Man Repeller's founder Leandra Medine recently shared her heartbreaking story of her miscarriage with a beautiful message about self-love. It began when a doctor suggested in vitro fertilization (IVF) because of a genetic mutation she carries called the BRCA 1 gene. Previous doctors had advised her to take it easy at work if she wanted her ovulation cycle to resume to normal. IVF, however, meant that her chances to conceive wouldn't require her to work less hard or "be less ambitious," as she had thought they were implying.
But when she stopped seeing the IVF doctor and ceased to worry about pregnancy, she found herself four weeks pregnant despite fertility issues and with full-fledged pregnancy side effects by week 10. But depression hit a week later. "I started to feel, I don't know, dead inside," Leandra wrote on Man Repeller. "I tried to power through it and remind myself, again, that at the end of this would be a baby. My baby." Depression turned into guilt, and then by the 14th week, she lost the baby.
"I felt it instantaneously: I had gone from pregnant to regular again in a cruel, brutal flash," she wrote. "The second beating heart was no longer there, the bouncing had conclusively been terminated. But I don't want to be a regular person. I want to be pregnant. I'll take the vomiting and the fatigue and the severe mood swings — I swear I'll work on the nastiness — just please, give me a baby."
Waking up in the mornings proved to be unbearable and Leandra reflected on what she could have possibly done to deserve this. But something made her snap out of it yesterday and a feeling of hope woke up with her. After getting some screams out of her system, she made her way to the kitchen, where her husband was making toast.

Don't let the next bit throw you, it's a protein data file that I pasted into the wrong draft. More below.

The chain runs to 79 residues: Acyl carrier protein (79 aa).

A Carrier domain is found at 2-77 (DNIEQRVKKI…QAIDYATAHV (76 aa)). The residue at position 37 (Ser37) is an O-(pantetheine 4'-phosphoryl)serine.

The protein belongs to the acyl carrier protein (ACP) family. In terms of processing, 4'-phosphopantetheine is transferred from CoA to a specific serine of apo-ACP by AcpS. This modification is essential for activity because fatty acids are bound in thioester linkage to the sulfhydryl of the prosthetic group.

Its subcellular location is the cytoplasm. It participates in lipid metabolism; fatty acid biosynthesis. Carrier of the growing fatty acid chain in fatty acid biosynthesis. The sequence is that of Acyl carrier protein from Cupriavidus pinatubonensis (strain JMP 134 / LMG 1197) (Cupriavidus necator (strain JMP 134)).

"I hugged him, eyes welling, because I was too caught up in my extreme upset to appreciate his unwavering commitment to making me smile. I thanked him for collecting my bones when I couldn't stand up straight, for watching 26 episodes of Friends next to me, even with a splitting migraine on Thanksgiving day. For letting me say terrible, terrible things to myself. For allowing me to indulge that harsh voice in my head — for understanding that this voice is just trying to protect me. Even though it doesn't quite know how."
Leandra called to thank her mom next and then looked in the mirror to apologize and commend herself for getting through the pregnancy. "I ran my fingers through my hair and I said 'I love you,'" she wrote. By the end of her tragic experience, she took away the most important lesson of all: self-compassion. By knowing how to love yourself, you're you able to accept love from others. She realized that she didn't have to work herself to the ground and how critical self-care is to anyone's mental, emotional, and physical wellness. Leandra instructed her team members in an email to make two lists: a list of things they admired about themselves and a list of three things they're grateful for.
"You will have whatever you want. Just take care of yourself."
Read her full essay here.